There is a lot of noise around saying – uninstall or disable Java – as it is vulnerable. Java 7 especially, is vulnerable say different websites and, the same thing applies to other Java versions too. Studying the topic, I found almost all versions have gone through similar exploits in the past. Sun, and later, Oracle has been keeping up by releasing one or more patch for Java each time in the past too. With the emergence of social media as a major information sharing tool, this particular Java 7 exploit (during the first half of Jan 2013) was hyped to an extent that many chose to uninstall Java from their machines. Apple, on the other hand, quietly disabled Java without informing its users. Firefox came up with a patch that checks websites before allowing them to run Java. It was good so far!
The procedure varies form browser to browser. On Internet Explorer, you have to open Internet Options -> Security -> Internet and set Security level for this zone to HIGH so that you are prompted every time a website attempts to run a script. Note that it may ruin your browsing experience, however, with too many popups. To disable Java on Internet Explorer you can use the Add-ons manager to disable Java(tm) Plug-in 2 SSV Helper and Sun Microsystems Deployment Toolkit. But this does not actually suffice. You have to edit some registry settings too, to complete disable Java on IE. More on that here.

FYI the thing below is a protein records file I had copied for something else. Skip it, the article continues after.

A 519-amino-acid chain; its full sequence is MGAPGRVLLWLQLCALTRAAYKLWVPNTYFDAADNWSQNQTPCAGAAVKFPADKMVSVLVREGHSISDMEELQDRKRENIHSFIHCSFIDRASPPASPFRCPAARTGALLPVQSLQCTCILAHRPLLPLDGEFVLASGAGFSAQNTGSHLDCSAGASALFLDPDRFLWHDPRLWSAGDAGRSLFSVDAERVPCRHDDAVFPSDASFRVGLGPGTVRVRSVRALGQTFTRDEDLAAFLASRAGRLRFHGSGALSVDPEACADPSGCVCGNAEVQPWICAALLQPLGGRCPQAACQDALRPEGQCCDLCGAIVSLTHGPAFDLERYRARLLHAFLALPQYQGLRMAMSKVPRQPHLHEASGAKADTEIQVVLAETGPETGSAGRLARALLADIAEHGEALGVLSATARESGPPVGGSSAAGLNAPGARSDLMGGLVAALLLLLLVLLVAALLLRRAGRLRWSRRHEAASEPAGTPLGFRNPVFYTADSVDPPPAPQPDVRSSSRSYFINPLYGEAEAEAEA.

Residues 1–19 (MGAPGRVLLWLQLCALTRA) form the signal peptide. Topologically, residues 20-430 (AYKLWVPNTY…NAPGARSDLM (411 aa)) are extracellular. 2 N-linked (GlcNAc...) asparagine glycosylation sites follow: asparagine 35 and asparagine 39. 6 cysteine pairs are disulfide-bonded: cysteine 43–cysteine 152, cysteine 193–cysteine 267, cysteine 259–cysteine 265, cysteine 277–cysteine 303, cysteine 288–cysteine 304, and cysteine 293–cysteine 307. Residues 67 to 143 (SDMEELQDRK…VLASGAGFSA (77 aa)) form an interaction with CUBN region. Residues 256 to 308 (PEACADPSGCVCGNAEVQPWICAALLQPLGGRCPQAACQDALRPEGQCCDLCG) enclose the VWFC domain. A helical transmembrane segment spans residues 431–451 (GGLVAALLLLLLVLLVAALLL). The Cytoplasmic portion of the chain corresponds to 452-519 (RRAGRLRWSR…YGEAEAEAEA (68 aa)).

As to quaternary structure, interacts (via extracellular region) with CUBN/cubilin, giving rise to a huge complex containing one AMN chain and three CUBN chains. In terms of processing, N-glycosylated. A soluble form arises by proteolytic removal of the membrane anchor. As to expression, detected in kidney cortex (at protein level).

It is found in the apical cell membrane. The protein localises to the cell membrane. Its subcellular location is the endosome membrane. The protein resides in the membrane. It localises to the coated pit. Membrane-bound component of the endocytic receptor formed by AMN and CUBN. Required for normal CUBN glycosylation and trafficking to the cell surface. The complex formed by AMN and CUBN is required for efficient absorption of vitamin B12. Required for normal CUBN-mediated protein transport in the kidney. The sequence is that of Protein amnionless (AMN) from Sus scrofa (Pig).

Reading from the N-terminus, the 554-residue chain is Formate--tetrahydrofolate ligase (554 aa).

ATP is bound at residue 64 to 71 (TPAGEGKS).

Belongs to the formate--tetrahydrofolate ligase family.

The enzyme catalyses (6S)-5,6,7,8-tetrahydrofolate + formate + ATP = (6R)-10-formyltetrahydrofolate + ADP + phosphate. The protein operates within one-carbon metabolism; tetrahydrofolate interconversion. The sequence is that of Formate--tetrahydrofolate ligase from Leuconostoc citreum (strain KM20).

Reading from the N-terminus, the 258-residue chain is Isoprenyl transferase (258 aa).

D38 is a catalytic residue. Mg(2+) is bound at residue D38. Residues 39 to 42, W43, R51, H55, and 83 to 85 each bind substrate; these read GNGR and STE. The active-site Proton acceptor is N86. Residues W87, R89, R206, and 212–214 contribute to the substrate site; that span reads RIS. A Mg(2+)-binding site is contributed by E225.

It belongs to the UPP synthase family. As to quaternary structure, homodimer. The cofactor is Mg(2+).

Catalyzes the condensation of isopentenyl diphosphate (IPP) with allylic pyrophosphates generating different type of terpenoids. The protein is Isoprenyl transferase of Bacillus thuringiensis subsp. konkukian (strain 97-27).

- Java is an OOP programming language while Java Script is an OOP scripting language.
- They require different plug-ins.
How To Uninstall Java in Windows 10/8/7
The best way is to uninstall Jave is using Add/Remove programs in Windows XP and using Programs & Features in Windows 7/8/10. The process is easy so I won’t provide a step by step procedure here. You might see more than one records pertaining to Java while trying to uninstall it. This is because different programs use different versions of Java. That is, if you installed xyz when Java 5 was latest, the application will install Java 5 and may forget to update it. Later, if you install abc, it may install Java 7 (as on Jan 16 2013, it is the latest release). And since it is not easy to determine what version each application is using, you might remove all and install again if required absolutely. I really do not understand this as there is a central update feature available in Windows 8 | 7 that should take care of keeping the latest version only. I will leave this behavior, of having more than one Java versions installed, to others in the field. You might want to have a look at this post on how to manage Java settings.
What are your views on the subject?